Nov 20, 2022 - World

IAEA reports "powerful explosions" near Ukraine's Zaporizhzhia nuclear plant

Ukraine's Zaporizhzhia Nuclear Power Plant in October 2022.

Ukraine's Zaporizhzhia Nuclear Power Plant in October 2022. Photo: Carl Court/Getty Images

International Atomic Energy Agency (IAEA) experts at the Zaporizhzhia Nuclear Power Plant in southern Ukraine reported more than a dozen "powerful explosions" were heard near the nuclear plant Saturday night and Sunday morning, Rafael Grossi, IAEA's director general, said Sunday.

Why it matters: The explosions near the plant, which is Europe's largest nuclear power station, were from apparent shelling and ended a period of relative peace at the facility, the director said.

  • The IAEA said no causalities were reported, but information provided by the team managing the plant indicated that "buildings, systems and equipment" at the site were damaged — none of which were critical for the plant's safety or security.
  • It said members of its team at the plant "could also see some of the explosions from their windows."

What they're saying: “The news from our team yesterday and this morning is extremely disturbing. Explosions occurred at the site of this major nuclear power plant, which is completely unacceptable," Grossi said.

  • Grossi did not attribute the explosions to either Russia or Ukraine, saying, "Whoever is behind this, it must stop immediately. As I have said many times before, you’re playing with fire!”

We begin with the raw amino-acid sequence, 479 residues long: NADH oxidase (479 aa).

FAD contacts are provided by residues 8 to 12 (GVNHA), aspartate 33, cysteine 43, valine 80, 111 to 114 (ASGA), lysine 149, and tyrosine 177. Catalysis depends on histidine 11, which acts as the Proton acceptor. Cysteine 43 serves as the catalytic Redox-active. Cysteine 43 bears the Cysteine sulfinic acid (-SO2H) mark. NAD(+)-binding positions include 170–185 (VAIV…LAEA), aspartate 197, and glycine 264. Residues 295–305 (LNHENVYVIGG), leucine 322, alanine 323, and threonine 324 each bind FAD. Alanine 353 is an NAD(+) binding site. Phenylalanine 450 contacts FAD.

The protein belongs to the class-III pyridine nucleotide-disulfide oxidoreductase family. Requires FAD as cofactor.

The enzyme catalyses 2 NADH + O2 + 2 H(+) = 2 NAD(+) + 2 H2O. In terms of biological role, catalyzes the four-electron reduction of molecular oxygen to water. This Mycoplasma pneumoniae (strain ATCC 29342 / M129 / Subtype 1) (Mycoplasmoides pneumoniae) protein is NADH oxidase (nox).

• The director again called on Russia and Ukraine to establish a nuclear safety and security zone around the plant "as soon as possible."

The big picture: Both countries had previously agreed to work with the IAEA on the safety zone but efforts to establish one have so far been unsuccessful.

  • The facility has been held by Russia since its forces seized it by force in March.
  • Shelling had been happening at Zaporizhzhia since early August but had recently calmed.
  • Russian military personnel and equipment have been stationed near the plant since the takeover despite calls from over 40 countries to remove them.
  • Russia had also briefly kidnapped and later released at least two of the plant's senior officials since the start of its occupation of the facility.
  • Energoatom, Ukraine's nuclear power plant operator, has said the kidnappings were intended to extract information about the Ukrainian personnel at the plant.

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